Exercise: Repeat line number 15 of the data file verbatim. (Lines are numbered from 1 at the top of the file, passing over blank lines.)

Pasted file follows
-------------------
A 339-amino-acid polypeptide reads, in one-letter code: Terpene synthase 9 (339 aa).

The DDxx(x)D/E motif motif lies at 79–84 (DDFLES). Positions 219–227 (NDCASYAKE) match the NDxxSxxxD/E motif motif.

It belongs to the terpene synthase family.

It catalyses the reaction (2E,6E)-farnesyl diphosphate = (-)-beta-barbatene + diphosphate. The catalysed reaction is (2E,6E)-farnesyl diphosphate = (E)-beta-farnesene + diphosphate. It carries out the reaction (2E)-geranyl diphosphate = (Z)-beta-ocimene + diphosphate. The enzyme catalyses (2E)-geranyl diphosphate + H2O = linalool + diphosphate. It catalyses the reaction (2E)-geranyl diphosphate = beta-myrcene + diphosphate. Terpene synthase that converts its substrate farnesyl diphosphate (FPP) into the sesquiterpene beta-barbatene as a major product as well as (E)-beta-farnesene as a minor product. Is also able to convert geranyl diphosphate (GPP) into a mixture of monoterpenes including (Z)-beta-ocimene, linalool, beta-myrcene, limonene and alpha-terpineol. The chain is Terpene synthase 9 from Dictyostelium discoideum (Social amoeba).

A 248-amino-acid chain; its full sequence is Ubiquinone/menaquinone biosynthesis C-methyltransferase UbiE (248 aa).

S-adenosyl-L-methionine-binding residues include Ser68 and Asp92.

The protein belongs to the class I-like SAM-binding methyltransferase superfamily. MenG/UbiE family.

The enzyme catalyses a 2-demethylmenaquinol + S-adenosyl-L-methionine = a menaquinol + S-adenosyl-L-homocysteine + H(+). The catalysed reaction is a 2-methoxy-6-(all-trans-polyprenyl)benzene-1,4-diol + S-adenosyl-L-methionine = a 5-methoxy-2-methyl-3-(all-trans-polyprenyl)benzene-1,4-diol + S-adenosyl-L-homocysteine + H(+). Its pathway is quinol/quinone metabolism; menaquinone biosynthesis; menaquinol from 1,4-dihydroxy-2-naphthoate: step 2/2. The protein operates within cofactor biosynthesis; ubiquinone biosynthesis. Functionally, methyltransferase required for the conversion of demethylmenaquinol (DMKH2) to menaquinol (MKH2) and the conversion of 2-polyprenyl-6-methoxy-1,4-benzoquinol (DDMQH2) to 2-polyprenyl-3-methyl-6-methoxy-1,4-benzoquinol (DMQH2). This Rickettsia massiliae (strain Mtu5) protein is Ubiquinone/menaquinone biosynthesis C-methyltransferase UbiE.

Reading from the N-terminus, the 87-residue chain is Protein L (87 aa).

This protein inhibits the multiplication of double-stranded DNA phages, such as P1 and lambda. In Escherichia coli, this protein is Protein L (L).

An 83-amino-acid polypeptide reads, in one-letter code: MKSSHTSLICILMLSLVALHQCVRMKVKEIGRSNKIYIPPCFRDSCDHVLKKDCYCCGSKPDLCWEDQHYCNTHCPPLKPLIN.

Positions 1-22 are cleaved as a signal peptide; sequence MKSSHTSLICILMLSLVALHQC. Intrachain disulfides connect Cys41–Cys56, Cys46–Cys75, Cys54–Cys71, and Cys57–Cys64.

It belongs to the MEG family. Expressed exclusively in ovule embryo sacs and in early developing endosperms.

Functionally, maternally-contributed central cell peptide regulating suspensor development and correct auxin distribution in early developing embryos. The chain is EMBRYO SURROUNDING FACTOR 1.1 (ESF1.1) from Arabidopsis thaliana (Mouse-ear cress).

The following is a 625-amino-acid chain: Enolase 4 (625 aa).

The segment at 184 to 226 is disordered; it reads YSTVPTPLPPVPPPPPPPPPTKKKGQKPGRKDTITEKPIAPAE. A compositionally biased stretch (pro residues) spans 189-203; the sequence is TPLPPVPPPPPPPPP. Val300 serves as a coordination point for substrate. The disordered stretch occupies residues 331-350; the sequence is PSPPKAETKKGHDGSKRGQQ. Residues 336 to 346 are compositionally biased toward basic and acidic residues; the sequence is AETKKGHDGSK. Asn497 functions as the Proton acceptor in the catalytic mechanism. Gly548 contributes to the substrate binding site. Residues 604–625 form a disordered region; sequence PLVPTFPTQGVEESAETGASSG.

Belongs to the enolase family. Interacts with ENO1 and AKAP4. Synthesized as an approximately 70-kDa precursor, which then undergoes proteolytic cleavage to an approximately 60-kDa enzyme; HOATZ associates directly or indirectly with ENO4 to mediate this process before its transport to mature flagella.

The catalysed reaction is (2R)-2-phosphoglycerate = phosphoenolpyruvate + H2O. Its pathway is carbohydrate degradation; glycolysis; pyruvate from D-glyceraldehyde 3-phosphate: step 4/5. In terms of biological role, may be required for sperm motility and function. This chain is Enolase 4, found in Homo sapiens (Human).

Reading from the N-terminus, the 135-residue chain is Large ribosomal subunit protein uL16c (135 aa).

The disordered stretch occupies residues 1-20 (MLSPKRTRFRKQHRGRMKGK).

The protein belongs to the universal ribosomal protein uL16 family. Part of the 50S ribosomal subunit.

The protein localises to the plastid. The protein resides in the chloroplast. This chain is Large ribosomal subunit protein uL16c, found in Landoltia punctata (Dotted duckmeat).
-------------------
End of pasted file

The following is a 625-amino-acid chain: Enolase 4 (625 aa).